Journal of Autism and Developmental Disorders

, Volume 44, Issue 8, pp 1918–1932

How Will DSM-5 Affect Autism Diagnosis? A Systematic Literature Review and Meta-analysis

  • Kristine M. Kulage
  • Arlene M. Smaldone
  • Elizabeth G. Cohn
Original Paper

DOI: 10.1007/s10803-014-2065-2

Cite this article as:
Kulage, K.M., Smaldone, A.M. & Cohn, E.G. J Autism Dev Disord (2014) 44: 1918. doi:10.1007/s10803-014-2065-2


We conducted a systematic review and meta-analysis to determine the effect of changes to the Diagnostic and Statistical Manual (DSM)-5 on autism spectrum disorder (ASD) and explore policy implications. We identified 418 studies; 14 met inclusion criteria. Studies consistently reported decreases in ASD diagnosis (range 7.3–68.4 %) using DSM-5 criteria. There were statistically significant pooled decreases in ASD [31 % (20–44), p = 0.006] and DSM-IV-TR subgroups of Autistic disorder [22 % (16–29), p < 0.001] and pervasive developmental disorder-not otherwise specified (PDD-NOS) [70 % (55–82), p = 0.01]; however, Asperger’s disorder pooled decrease was not significant [70 % (26–94), p = 0.38]. DSM-5 will likely decrease the number of individuals diagnosed with ASD, particularly the PDD-NOS subgroup. Research is needed on policies regarding services for individuals lacking diagnosis but requiring assistance.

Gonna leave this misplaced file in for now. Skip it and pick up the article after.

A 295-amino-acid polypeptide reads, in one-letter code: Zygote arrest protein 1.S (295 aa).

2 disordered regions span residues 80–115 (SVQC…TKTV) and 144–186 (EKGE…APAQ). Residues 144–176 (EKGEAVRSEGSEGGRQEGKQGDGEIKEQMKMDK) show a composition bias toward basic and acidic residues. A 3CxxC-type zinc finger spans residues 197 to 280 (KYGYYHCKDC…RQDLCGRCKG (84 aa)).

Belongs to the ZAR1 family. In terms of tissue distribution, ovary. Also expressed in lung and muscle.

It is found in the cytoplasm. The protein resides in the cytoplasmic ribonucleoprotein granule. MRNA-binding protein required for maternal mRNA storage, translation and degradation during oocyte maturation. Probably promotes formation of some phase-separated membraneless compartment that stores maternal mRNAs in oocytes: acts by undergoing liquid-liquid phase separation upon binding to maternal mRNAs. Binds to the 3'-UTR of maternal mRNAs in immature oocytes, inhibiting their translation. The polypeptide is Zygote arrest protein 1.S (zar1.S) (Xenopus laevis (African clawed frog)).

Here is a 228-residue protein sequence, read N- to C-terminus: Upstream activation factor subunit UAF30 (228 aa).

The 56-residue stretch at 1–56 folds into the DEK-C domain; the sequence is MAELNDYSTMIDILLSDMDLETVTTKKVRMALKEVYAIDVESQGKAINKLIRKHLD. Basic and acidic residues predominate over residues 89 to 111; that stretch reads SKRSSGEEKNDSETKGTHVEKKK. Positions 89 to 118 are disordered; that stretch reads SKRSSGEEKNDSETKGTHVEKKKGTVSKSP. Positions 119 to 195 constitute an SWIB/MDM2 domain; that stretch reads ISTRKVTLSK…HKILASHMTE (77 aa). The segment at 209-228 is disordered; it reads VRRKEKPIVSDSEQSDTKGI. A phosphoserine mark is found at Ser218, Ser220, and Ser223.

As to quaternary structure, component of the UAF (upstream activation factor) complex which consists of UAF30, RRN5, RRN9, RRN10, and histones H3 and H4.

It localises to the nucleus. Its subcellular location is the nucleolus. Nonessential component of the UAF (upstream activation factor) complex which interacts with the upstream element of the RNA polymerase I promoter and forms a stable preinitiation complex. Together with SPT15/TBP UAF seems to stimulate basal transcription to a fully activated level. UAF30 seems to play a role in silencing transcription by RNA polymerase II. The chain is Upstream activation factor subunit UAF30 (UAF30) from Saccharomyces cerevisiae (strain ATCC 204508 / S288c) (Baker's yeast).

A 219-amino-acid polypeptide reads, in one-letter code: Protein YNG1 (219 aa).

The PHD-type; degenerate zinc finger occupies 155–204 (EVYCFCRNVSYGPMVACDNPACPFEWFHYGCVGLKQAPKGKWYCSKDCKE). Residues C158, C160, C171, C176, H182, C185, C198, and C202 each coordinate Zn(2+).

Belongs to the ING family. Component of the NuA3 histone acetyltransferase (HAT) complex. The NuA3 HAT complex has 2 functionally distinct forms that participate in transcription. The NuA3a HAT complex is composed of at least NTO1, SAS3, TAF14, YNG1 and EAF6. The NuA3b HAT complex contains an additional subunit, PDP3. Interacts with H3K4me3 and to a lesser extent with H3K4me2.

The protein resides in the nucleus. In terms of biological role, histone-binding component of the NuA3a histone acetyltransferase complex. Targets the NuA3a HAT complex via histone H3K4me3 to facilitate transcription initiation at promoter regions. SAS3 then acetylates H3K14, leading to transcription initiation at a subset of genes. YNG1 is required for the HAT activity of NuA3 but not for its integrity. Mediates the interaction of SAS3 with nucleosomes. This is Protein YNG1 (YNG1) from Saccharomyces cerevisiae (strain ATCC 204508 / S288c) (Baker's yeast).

DSM-5 Autism spectrum disorder PDD-NOS Diagnosis Public health policy 

Supplementary material

10803_2014_2065_MOESM1_ESM.doc (54 kb)
Supplementary material 1 (DOC 54 kb)

Copyright information

© Springer Science+Business Media New York 2014

Authors and Affiliations

  • Kristine M. Kulage
    • 1
    • 2
  • Arlene M. Smaldone
    • 3
  • Elizabeth G. Cohn
    • 3
  1. 1.Department of Health Policy and ManagementColumbia University Mailman School of Public HealthNew YorkUSA
  2. 2.Office of Scholarship and Research DevelopmentColumbia University School of NursingNew YorkUSA
  3. 3.Columbia University School of NursingNew YorkUSA

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